Can you believe it? 
As of today, we have admitted 1,154 patients so far this year. In the peak of busy season, our clinic can admit 20+ patients per day, and we are releasing healthy patients as quickly as they are ready. 

Today we released 5 Barn Owl patients, each of whom came to us orphaned and in need of help. They were fostered by Rhett, our resident Barn Owl Ambassador and world-class foster dad. While Rhett is raising his adopted young, he becomes fiercely protective of them. His handlers, who he works with every day, suddenly become potential threats to his young. When cleaning his enclosure and placing food for him and his owlets, handlers must wear helmets and gloves to protect them from his swooping. It is incredible to witness Rhett take these baby raptors in as his own and teach them to become Barn Owls! As we released them back into the wild this afternoon, we had Rhett to thank for preparing them for a successful life in their natural habitat.

Our education team has been keeping themselves busy, too. We have just completed our second week of summer camps, hosting about 40 children ages 5-11. Each of these young learners got the chance to explore our 4-acre Education Center, learn about the amazing species they share their home with, and understand the impact their decisions can have on wildlife. What a joy to watch them learn and grow into future protectors of wildlife! 

It's been 6 months since I stepped into the role of Executive Director, and not a day has gone by that I haven't been amazed by the compassion, dedication and fortitude that I see in each of our volunteers, wildlife rescuers, and donors. You, as part of our community, truly make a difference for our wild friends. For every orphaned Barn Owl that gets its second chance, or every child that is inspired into action, you are the driving force behind it. When you support us, you strengthen the foundation that enables this work to take place. We can't thank you enough for that.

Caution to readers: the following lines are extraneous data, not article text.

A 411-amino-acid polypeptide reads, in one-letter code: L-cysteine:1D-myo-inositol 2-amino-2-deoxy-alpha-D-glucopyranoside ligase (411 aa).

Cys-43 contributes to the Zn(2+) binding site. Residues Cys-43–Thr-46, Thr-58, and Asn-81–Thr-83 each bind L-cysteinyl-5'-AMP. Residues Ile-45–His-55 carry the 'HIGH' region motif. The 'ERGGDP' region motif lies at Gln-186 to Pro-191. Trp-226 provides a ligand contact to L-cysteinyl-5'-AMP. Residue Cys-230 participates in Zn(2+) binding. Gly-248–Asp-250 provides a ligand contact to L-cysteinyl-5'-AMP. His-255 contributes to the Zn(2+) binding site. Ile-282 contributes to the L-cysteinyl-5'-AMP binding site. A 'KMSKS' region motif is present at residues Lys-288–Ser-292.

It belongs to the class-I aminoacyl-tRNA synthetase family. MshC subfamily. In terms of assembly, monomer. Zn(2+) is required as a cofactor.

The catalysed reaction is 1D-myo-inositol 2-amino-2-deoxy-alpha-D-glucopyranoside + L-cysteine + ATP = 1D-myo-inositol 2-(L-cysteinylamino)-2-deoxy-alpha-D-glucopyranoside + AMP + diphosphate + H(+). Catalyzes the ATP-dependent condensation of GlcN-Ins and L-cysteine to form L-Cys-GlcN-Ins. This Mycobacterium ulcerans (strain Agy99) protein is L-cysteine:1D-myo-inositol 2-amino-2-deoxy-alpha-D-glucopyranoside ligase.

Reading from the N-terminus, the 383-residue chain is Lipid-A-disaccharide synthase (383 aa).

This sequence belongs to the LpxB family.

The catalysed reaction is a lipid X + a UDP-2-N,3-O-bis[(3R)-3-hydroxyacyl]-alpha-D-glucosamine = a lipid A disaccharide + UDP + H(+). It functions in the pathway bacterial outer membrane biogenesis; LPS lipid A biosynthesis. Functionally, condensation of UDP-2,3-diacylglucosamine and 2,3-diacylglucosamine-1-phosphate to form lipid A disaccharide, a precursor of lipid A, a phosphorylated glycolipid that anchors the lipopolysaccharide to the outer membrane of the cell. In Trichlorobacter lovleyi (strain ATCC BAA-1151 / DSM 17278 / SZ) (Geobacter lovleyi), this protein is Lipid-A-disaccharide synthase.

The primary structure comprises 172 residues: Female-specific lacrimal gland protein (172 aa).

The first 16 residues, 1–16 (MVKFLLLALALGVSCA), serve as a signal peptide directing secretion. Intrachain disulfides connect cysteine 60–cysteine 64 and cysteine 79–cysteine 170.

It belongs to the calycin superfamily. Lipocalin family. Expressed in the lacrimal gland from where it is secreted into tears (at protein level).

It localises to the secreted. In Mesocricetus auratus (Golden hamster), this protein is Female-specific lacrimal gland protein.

Until next time,

Sarah Spangler
Executive Director
Chintimini Wildlife Center

currently in the clinic:

While we can't show you every single animal we admit, we love sharing some of our more notable patients and remarkable recoveries with you. Check out a few patients admitted this month who are currently in our care:

Our raccoon patients are growing up! Here are a couple of them enjoying a little enrichment with this tree stump. 

Two American mink kits were brought to us this month by the Oregon State Police and ODFW. The minks were found orphaned after their mother had been struck by a vehicle. They are in good health, and are eating well on their own. We appreciate the collective effort of all involved with the rescue of these youngsters, including the help of the Oregon Coast Aquarium!

Little Brown Bats are small, but can you believe how small the pups are? This tiny male was found with its umbilical cord still attached and weighs in at 1 gram. After the mother gave birth, she flew off to an unknown location and did not retrieve the baby. Luckily, the finder kept him warm and brought him to us right away. He is now being cared for around the clock by our rehab staff. And yes, that is a penny beside him, for size comparison!
If you'd like to help these and other patients, the very best way to do that is by making a donation. Cash contributions allow us to make sure our clinic is fully stocked and staffed so that each of our patients receives the best care possible. We can also accept in-kind donations of specific supplies we need. To learn more about either of these giving opportunities, please visit our website.